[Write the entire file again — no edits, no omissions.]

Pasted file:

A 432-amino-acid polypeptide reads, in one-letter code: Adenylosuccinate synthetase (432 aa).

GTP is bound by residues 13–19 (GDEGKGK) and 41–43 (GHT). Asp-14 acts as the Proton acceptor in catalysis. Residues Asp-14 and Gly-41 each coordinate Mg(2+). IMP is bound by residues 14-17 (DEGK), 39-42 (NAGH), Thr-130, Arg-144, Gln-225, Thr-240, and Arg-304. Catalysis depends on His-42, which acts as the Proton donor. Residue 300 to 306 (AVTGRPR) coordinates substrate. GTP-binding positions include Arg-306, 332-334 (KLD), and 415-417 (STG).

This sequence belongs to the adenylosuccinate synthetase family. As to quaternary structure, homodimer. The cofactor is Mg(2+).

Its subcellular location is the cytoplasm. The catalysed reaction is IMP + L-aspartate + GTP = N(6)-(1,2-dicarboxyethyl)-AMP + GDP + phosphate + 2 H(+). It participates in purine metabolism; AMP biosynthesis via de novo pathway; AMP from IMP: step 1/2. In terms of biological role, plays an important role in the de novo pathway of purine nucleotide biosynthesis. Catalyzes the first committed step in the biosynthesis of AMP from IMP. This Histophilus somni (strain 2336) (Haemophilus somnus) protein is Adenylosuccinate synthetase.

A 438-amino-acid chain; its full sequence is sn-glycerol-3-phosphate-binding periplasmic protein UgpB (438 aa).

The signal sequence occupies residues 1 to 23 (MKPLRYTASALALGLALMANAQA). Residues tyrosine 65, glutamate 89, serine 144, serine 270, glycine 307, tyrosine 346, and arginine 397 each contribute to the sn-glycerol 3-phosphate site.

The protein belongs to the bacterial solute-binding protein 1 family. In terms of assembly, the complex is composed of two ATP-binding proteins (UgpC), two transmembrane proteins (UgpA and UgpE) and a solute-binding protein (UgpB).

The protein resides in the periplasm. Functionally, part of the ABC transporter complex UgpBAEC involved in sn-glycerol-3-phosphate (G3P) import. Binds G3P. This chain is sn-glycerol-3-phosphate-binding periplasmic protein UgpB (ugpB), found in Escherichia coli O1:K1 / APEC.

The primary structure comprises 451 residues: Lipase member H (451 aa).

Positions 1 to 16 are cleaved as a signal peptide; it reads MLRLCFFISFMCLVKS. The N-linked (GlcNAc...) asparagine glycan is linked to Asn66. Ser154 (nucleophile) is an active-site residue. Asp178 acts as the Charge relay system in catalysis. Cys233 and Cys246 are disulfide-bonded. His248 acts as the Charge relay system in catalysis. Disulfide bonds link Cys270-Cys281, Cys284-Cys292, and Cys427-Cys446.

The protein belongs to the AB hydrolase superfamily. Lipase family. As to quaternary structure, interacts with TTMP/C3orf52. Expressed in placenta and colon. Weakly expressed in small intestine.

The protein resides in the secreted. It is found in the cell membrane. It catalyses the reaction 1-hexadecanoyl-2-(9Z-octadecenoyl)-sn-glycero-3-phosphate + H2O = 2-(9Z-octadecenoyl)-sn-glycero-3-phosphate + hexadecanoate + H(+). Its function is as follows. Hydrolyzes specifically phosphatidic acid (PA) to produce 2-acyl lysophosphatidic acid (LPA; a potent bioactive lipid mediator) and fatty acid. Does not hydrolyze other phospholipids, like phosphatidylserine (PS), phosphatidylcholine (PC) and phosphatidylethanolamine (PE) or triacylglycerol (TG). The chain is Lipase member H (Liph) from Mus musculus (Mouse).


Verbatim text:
A 432-amino-acid polypeptide reads, in one-letter code: Adenylosuccinate synthetase (432 aa).

GTP is bound by residues 13–19 (GDEGKGK) and 41–43 (GHT). Asp-14 acts as the Proton acceptor in catalysis. Residues Asp-14 and Gly-41 each coordinate Mg(2+). IMP is bound by residues 14-17 (DEGK), 39-42 (NAGH), Thr-130, Arg-144, Gln-225, Thr-240, and Arg-304. Catalysis depends on His-42, which acts as the Proton donor. Residue 300 to 306 (AVTGRPR) coordinates substrate. GTP-binding positions include Arg-306, 332-334 (KLD), and 415-417 (STG).

This sequence belongs to the adenylosuccinate synthetase family. As to quaternary structure, homodimer. The cofactor is Mg(2+).

Its subcellular location is the cytoplasm. The catalysed reaction is IMP + L-aspartate + GTP = N(6)-(1,2-dicarboxyethyl)-AMP + GDP + phosphate + 2 H(+). It participates in purine metabolism; AMP biosynthesis via de novo pathway; AMP from IMP: step 1/2. In terms of biological role, plays an important role in the de novo pathway of purine nucleotide biosynthesis. Catalyzes the first committed step in the biosynthesis of AMP from IMP. This Histophilus somni (strain 2336) (Haemophilus somnus) protein is Adenylosuccinate synthetase.

A 438-amino-acid chain; its full sequence is sn-glycerol-3-phosphate-binding periplasmic protein UgpB (438 aa).

The signal sequence occupies residues 1 to 23 (MKPLRYTASALALGLALMANAQA). Residues tyrosine 65, glutamate 89, serine 144, serine 270, glycine 307, tyrosine 346, and arginine 397 each contribute to the sn-glycerol 3-phosphate site.

The protein belongs to the bacterial solute-binding protein 1 family. In terms of assembly, the complex is composed of two ATP-binding proteins (UgpC), two transmembrane proteins (UgpA and UgpE) and a solute-binding protein (UgpB).

The protein resides in the periplasm. Functionally, part of the ABC transporter complex UgpBAEC involved in sn-glycerol-3-phosphate (G3P) import. Binds G3P. This chain is sn-glycerol-3-phosphate-binding periplasmic protein UgpB (ugpB), found in Escherichia coli O1:K1 / APEC.

The primary structure comprises 451 residues: Lipase member H (451 aa).

Positions 1 to 16 are cleaved as a signal peptide; it reads MLRLCFFISFMCLVKS. The N-linked (GlcNAc...) asparagine glycan is linked to Asn66. Ser154 (nucleophile) is an active-site residue. Asp178 acts as the Charge relay system in catalysis. Cys233 and Cys246 are disulfide-bonded. His248 acts as the Charge relay system in catalysis. Disulfide bonds link Cys270-Cys281, Cys284-Cys292, and Cys427-Cys446.

The protein belongs to the AB hydrolase superfamily. Lipase family. As to quaternary structure, interacts with TTMP/C3orf52. Expressed in placenta and colon. Weakly expressed in small intestine.

The protein resides in the secreted. It is found in the cell membrane. It catalyses the reaction 1-hexadecanoyl-2-(9Z-octadecenoyl)-sn-glycero-3-phosphate + H2O = 2-(9Z-octadecenoyl)-sn-glycero-3-phosphate + hexadecanoate + H(+). Its function is as follows. Hydrolyzes specifically phosphatidic acid (PA) to produce 2-acyl lysophosphatidic acid (LPA; a potent bioactive lipid mediator) and fatty acid. Does not hydrolyze other phospholipids, like phosphatidylserine (PS), phosphatidylcholine (PC) and phosphatidylethanolamine (PE) or triacylglycerol (TG). The chain is Lipase member H (Liph) from Mus musculus (Mouse).